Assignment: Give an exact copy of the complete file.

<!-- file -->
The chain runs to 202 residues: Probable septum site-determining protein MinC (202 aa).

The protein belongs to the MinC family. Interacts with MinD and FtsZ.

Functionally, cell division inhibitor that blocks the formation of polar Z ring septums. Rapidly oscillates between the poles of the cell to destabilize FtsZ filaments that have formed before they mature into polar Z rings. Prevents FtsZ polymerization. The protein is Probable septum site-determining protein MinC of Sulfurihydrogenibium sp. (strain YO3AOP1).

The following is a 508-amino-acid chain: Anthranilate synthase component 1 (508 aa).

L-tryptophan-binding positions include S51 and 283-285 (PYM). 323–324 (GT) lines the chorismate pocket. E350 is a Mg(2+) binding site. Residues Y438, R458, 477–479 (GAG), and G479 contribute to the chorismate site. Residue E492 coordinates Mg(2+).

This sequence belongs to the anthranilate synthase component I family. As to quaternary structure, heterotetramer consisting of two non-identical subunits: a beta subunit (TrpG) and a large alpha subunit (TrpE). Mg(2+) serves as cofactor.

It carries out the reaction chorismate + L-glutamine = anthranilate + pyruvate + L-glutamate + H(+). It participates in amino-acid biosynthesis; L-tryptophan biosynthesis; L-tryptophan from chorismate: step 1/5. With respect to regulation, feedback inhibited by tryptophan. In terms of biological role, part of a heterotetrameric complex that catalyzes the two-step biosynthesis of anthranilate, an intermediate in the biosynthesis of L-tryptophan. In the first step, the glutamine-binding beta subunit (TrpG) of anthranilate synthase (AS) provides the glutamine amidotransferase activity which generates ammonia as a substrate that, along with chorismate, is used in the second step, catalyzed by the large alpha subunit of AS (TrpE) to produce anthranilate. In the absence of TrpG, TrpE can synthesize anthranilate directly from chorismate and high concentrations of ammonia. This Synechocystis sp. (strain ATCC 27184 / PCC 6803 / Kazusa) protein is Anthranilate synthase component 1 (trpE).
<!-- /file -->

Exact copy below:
The chain runs to 202 residues: Probable septum site-determining protein MinC (202 aa).

The protein belongs to the MinC family. Interacts with MinD and FtsZ.

Functionally, cell division inhibitor that blocks the formation of polar Z ring septums. Rapidly oscillates between the poles of the cell to destabilize FtsZ filaments that have formed before they mature into polar Z rings. Prevents FtsZ polymerization. The protein is Probable septum site-determining protein MinC of Sulfurihydrogenibium sp. (strain YO3AOP1).

The following is a 508-amino-acid chain: Anthranilate synthase component 1 (508 aa).

L-tryptophan-binding positions include S51 and 283-285 (PYM). 323–324 (GT) lines the chorismate pocket. E350 is a Mg(2+) binding site. Residues Y438, R458, 477–479 (GAG), and G479 contribute to the chorismate site. Residue E492 coordinates Mg(2+).

This sequence belongs to the anthranilate synthase component I family. As to quaternary structure, heterotetramer consisting of two non-identical subunits: a beta subunit (TrpG) and a large alpha subunit (TrpE). Mg(2+) serves as cofactor.

It carries out the reaction chorismate + L-glutamine = anthranilate + pyruvate + L-glutamate + H(+). It participates in amino-acid biosynthesis; L-tryptophan biosynthesis; L-tryptophan from chorismate: step 1/5. With respect to regulation, feedback inhibited by tryptophan. In terms of biological role, part of a heterotetrameric complex that catalyzes the two-step biosynthesis of anthranilate, an intermediate in the biosynthesis of L-tryptophan. In the first step, the glutamine-binding beta subunit (TrpG) of anthranilate synthase (AS) provides the glutamine amidotransferase activity which generates ammonia as a substrate that, along with chorismate, is used in the second step, catalyzed by the large alpha subunit of AS (TrpE) to produce anthranilate. In the absence of TrpG, TrpE can synthesize anthranilate directly from chorismate and high concentrations of ammonia. This Synechocystis sp. (strain ATCC 27184 / PCC 6803 / Kazusa) protein is Anthranilate synthase component 1 (trpE).